Sponsor. Northern California Kaiser Permanente Division of Research, Kaiser Foundation Research Institute.
Purpose. This study examined health-risk behaviors and preventive health care activities among a cross-sectional, stratified random sample of caregivers for older adults.
Description. A stratified sample of caregivers and noncaregivers was randomly selected from a listing of individuals ages 50 and older who were members of the Kaiser Foundation Health Plan in Northern California. An initial screening questionnaire was mailed to approximately 10,000 individuals and 7,391 usable questionnaires were returned (74 percent response rate).
Based on responses to this questionnaire, respondents were classified as caregivers if they met all of the following criteria: (1) they provided assistance to another person(s) with at least one personal ADL or at least two IADL, (2) the assistance was provided at least monthly, (3) persons receiving the assistance were at least age 65 or older, (4) recipients did not pay respondents for providing the services, and (5) respondents had provided this care for at least the past 12 months.
Those who met the criteria received a more detailed health practices questionnaire, which included questions about health behaviors, preventive health care activities, level of caregiving assistance, respondent characteristics, and care recipient characteristics. A sample of noncaregivers matched on age, sex, and race also received the health practices questionnaire. Twelve-hundred thirty-six of 1,574 persons (80 percent) completed the questionnaire. Of these respondents, 272 individuals were determined to be caregivers and 917 were determined to be noncaregivers (i.e., they were not currently providing unpaid assistance to the older person).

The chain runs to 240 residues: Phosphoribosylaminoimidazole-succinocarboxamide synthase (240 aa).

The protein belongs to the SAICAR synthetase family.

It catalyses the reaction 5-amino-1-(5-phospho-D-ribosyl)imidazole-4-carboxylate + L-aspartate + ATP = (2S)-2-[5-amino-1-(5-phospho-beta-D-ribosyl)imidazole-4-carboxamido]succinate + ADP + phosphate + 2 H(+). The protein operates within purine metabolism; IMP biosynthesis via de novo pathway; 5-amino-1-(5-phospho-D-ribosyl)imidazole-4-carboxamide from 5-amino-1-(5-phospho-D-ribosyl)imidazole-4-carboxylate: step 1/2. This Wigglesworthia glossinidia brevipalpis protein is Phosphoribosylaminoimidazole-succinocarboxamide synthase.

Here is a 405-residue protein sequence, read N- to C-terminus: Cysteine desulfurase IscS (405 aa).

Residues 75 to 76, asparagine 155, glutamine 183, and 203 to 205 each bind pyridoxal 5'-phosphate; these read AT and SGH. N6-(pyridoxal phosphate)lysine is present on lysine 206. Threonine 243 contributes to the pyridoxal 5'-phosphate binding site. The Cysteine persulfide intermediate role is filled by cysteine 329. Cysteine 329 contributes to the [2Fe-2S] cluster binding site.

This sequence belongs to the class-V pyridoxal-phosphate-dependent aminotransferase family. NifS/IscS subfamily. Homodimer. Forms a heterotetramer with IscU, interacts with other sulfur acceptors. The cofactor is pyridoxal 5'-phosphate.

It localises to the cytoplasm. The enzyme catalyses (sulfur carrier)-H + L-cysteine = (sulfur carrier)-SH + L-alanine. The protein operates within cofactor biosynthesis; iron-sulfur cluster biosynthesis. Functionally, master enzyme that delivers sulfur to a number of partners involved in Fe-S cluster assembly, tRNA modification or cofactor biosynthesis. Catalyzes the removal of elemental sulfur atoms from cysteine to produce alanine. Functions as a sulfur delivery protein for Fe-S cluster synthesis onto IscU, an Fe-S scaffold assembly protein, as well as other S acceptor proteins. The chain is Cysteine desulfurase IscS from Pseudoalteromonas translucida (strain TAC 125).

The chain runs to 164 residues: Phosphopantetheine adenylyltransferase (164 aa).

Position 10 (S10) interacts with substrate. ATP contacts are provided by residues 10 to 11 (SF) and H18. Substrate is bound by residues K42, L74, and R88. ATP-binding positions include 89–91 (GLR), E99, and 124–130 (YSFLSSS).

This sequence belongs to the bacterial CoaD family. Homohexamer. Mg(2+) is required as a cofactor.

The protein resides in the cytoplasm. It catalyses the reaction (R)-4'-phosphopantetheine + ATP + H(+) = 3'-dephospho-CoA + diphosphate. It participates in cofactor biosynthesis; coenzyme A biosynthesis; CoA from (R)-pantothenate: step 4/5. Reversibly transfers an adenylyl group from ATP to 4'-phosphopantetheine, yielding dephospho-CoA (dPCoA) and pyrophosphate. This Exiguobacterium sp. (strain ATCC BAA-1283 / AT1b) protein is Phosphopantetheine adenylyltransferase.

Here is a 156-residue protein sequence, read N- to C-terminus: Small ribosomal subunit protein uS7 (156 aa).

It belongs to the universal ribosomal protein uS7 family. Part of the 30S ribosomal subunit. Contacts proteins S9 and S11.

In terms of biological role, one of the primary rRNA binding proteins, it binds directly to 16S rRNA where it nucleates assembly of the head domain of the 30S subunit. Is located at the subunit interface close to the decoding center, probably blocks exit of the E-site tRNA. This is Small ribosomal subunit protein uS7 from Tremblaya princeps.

Results. After controlling for age, sex, race, education, marital status, and income level, caregivers were more likely than noncaregivers to eat breakfast daily, get influenza shots, and receive pneumonia vaccines. Caregivers and noncaregivers did not differ with regard to any of 10 other health practices (including regular exercise, sleep, smoking, alcohol use, normal weight, receipt of a routine physical, receipt of a mammogram [for women], receipt of a rectal examination, receipt of a pelvic examination [for women], and receipt of a stool blood test); neither did the groups differ with respect to the total number of positive health behaviors. These findings suggest that, at least for caregivers who have access to the extensive health promotion resources of a large health maintenance organization, caregiving responsibility may not always have the deleterious impact on health and health practices that had previously been assumed.32
Next Steps. Although this study has been completed, additional research is needed to examine the processes by which caregiving can affect health and health behaviors and to identify those caregivers who are at greatest risk of deleterious health outcomes.32
Andrew E. Scharlach, Ph.D.
University of California
School of Social Work
329 Haviland Hall
Berkeley, CA 94720-7400
Phone: (510) 642-0126
Fax: (510) 643-6126